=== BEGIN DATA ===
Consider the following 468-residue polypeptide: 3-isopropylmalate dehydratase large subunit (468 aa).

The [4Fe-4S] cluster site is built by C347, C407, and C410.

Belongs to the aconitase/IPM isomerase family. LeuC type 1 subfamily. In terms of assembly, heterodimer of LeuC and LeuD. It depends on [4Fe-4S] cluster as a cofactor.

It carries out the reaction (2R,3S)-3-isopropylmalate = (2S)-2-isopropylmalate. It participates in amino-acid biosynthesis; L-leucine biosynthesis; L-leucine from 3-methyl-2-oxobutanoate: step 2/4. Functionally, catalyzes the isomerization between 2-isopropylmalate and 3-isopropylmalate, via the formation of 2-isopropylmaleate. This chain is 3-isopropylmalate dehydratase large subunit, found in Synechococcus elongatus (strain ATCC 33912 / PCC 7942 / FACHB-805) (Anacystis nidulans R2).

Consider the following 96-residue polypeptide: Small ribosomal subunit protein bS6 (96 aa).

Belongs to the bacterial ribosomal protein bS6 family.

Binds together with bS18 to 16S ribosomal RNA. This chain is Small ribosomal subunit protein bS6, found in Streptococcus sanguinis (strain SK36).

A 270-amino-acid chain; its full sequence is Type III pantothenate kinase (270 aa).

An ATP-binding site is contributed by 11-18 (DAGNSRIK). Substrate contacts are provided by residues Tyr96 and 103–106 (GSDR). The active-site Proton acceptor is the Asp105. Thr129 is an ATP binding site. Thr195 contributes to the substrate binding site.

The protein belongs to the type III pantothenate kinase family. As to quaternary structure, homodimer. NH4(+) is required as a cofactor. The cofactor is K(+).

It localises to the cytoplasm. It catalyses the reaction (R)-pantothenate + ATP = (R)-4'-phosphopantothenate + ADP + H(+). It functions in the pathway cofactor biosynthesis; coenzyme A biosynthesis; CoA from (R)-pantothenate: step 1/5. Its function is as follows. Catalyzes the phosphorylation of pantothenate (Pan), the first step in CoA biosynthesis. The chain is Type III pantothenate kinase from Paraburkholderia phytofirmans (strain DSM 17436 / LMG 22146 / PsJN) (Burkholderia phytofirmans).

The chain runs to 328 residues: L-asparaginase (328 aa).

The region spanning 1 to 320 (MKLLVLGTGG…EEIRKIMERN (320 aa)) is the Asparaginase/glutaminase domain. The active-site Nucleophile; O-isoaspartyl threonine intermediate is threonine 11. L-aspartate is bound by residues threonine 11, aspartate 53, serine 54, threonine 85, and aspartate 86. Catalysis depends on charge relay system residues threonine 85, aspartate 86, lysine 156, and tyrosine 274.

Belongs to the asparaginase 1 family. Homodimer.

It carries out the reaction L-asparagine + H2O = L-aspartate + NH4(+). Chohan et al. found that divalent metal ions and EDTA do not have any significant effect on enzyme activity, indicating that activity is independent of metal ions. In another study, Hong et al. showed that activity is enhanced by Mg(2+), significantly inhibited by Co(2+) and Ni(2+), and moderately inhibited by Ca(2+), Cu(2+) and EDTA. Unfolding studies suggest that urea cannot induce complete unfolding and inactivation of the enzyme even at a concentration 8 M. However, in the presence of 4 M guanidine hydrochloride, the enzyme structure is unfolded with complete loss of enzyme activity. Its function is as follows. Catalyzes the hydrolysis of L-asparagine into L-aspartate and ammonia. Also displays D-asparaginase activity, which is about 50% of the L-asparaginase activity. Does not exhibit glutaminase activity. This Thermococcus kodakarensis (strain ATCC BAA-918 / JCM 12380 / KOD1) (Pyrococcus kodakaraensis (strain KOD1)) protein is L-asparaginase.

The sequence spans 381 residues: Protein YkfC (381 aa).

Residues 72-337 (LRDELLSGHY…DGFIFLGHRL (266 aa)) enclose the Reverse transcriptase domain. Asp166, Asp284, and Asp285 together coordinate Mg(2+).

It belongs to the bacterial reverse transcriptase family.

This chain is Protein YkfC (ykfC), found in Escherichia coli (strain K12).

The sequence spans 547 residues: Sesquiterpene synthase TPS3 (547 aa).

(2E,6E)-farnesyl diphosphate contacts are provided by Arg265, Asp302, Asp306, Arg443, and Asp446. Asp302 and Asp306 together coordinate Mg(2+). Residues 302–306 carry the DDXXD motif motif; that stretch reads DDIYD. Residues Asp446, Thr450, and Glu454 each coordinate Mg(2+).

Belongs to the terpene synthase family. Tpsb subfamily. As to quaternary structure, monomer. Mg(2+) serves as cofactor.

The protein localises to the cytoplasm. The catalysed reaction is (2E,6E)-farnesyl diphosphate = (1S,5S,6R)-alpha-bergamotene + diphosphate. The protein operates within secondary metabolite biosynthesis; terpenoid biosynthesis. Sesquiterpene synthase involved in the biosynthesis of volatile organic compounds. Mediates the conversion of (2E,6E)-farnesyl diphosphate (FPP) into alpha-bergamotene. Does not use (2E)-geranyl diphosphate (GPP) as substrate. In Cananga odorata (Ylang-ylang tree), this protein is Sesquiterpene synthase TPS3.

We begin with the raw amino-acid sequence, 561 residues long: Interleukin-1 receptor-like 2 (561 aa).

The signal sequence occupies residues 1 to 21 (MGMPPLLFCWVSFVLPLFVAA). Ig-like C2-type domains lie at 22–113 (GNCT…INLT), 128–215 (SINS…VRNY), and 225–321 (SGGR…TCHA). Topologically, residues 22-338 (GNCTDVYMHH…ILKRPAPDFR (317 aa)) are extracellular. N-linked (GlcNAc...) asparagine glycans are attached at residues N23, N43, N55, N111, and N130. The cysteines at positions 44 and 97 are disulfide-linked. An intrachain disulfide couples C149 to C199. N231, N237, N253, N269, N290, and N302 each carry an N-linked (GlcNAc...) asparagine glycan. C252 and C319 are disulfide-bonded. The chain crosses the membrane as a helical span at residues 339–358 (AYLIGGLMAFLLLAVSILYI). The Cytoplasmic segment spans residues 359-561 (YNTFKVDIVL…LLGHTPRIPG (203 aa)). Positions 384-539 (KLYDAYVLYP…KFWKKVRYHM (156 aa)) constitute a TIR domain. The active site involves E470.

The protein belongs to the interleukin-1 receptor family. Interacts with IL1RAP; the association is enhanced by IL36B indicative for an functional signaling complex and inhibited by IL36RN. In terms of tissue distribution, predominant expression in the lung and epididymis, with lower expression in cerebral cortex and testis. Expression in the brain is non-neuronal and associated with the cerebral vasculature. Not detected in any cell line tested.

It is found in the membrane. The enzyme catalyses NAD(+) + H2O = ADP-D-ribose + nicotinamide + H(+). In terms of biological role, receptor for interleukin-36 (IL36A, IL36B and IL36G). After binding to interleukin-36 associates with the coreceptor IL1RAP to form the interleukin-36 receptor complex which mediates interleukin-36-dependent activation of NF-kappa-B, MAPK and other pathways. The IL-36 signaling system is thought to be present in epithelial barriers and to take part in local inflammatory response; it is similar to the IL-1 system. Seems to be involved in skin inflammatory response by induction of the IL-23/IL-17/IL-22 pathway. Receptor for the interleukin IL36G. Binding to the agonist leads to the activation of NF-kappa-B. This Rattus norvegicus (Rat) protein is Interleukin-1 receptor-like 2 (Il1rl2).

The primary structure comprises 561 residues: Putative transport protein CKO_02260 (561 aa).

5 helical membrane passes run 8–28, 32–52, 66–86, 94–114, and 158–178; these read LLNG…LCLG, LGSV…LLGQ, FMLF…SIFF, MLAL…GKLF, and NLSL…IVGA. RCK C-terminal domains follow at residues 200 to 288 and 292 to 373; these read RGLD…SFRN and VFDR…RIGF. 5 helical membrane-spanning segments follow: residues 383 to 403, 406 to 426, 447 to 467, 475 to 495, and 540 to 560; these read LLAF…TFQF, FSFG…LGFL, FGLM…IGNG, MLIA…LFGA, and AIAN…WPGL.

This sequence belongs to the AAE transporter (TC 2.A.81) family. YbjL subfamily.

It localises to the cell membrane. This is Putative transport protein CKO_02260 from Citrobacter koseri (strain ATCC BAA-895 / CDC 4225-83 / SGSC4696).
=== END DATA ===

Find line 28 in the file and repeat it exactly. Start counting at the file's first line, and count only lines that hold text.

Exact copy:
The primary structure comprises 561 residues: Putative transport protein CKO_02260 (561 aa).